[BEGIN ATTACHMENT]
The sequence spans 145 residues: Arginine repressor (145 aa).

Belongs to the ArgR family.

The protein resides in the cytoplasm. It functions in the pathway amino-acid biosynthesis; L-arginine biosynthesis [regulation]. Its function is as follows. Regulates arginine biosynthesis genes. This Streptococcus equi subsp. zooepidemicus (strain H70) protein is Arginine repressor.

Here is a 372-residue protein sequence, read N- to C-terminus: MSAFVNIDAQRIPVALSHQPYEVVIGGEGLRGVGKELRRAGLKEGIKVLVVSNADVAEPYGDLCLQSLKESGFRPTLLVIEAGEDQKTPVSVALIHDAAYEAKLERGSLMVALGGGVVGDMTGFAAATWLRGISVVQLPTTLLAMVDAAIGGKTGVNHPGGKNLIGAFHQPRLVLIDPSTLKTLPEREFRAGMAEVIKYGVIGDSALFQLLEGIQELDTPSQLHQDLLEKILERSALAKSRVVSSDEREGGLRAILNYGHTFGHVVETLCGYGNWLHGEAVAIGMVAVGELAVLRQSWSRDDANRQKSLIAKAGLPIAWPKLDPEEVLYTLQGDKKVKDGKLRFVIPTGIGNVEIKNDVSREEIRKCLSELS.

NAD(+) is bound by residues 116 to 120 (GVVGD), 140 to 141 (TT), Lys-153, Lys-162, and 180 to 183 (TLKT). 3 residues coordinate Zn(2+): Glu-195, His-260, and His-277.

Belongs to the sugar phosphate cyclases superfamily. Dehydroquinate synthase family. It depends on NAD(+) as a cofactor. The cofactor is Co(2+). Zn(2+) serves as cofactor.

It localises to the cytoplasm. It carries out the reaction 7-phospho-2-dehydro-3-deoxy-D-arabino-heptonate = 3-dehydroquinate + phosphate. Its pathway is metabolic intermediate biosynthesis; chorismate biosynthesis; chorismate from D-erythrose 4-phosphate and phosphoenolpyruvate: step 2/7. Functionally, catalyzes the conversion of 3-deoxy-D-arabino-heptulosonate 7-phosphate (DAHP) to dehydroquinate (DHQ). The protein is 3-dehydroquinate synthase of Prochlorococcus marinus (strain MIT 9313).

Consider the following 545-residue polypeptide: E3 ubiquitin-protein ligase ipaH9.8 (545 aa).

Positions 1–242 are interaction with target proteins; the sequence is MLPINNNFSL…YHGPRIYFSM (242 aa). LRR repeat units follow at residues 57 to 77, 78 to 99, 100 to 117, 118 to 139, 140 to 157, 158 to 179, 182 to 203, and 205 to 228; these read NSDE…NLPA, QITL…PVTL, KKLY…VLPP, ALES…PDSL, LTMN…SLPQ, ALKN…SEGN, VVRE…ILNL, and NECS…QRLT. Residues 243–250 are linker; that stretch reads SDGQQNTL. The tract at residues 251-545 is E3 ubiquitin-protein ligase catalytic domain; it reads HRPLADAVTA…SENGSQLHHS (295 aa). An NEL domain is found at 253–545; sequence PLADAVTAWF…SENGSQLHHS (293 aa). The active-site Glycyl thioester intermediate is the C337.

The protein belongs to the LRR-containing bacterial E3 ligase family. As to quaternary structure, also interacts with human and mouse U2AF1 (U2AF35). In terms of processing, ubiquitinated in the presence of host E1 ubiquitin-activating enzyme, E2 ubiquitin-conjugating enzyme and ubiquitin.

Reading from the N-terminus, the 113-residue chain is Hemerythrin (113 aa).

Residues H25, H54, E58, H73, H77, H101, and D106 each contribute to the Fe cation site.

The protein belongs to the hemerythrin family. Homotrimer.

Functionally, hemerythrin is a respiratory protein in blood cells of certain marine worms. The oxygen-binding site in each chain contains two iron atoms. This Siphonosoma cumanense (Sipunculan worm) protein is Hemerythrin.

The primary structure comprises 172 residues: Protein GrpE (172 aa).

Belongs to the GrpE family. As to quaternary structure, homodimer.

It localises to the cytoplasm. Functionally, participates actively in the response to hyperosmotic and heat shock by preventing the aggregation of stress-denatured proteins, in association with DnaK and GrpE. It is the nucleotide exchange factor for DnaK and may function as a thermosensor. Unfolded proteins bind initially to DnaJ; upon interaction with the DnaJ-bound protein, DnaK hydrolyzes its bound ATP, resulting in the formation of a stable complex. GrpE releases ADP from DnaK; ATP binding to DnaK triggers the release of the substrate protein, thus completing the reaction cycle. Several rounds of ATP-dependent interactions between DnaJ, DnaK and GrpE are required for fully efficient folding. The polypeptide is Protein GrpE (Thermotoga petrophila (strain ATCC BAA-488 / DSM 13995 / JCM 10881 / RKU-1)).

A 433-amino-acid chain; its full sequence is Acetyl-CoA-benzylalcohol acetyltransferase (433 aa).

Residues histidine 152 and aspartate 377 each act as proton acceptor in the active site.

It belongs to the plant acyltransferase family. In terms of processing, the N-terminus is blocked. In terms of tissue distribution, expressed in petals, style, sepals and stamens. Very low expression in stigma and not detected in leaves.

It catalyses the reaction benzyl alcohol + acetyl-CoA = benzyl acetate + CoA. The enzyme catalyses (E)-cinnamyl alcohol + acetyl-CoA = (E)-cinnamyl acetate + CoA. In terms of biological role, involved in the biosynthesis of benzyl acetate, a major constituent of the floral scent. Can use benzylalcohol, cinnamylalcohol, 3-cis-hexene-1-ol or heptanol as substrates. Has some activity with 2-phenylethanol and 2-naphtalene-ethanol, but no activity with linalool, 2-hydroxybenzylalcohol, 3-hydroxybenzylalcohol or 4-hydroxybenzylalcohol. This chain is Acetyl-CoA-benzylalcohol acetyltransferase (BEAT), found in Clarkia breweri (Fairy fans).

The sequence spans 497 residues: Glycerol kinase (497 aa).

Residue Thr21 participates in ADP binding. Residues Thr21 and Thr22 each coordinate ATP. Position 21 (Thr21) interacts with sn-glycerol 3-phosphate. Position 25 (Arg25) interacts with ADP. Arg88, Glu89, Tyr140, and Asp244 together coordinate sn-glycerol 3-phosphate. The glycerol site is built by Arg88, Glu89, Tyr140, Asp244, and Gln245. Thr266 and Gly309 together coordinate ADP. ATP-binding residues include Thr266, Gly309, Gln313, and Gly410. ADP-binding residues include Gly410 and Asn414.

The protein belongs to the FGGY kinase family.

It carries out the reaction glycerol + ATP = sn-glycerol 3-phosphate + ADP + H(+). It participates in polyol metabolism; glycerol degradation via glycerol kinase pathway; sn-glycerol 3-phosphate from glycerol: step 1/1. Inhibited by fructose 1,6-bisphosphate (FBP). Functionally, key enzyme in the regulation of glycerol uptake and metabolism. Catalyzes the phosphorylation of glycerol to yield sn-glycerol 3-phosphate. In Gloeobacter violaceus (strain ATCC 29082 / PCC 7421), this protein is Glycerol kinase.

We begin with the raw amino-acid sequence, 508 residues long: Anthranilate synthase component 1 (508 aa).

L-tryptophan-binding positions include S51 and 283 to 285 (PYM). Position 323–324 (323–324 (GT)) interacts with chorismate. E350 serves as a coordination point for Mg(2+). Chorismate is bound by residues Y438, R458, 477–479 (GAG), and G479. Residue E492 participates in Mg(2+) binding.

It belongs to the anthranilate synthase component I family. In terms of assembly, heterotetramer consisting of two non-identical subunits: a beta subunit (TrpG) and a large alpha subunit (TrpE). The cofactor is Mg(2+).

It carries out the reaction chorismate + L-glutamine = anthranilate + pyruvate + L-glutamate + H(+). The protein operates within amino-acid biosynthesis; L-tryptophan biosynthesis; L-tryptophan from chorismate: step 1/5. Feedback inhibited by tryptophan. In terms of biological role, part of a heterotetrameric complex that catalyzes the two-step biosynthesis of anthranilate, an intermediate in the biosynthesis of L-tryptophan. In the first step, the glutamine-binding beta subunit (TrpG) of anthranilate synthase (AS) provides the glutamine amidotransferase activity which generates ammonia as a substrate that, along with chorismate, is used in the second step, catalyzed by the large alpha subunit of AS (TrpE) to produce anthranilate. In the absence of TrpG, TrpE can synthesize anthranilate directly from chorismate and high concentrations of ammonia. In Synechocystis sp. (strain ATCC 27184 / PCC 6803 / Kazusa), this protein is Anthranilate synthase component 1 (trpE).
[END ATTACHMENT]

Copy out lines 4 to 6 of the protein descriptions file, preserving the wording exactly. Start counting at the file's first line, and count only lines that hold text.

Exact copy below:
Here is a 372-residue protein sequence, read N- to C-terminus: MSAFVNIDAQRIPVALSHQPYEVVIGGEGLRGVGKELRRAGLKEGIKVLVVSNADVAEPYGDLCLQSLKESGFRPTLLVIEAGEDQKTPVSVALIHDAAYEAKLERGSLMVALGGGVVGDMTGFAAATWLRGISVVQLPTTLLAMVDAAIGGKTGVNHPGGKNLIGAFHQPRLVLIDPSTLKTLPEREFRAGMAEVIKYGVIGDSALFQLLEGIQELDTPSQLHQDLLEKILERSALAKSRVVSSDEREGGLRAILNYGHTFGHVVETLCGYGNWLHGEAVAIGMVAVGELAVLRQSWSRDDANRQKSLIAKAGLPIAWPKLDPEEVLYTLQGDKKVKDGKLRFVIPTGIGNVEIKNDVSREEIRKCLSELS.

NAD(+) is bound by residues 116 to 120 (GVVGD), 140 to 141 (TT), Lys-153, Lys-162, and 180 to 183 (TLKT). 3 residues coordinate Zn(2+): Glu-195, His-260, and His-277.

Belongs to the sugar phosphate cyclases superfamily. Dehydroquinate synthase family. It depends on NAD(+) as a cofactor. The cofactor is Co(2+). Zn(2+) serves as cofactor.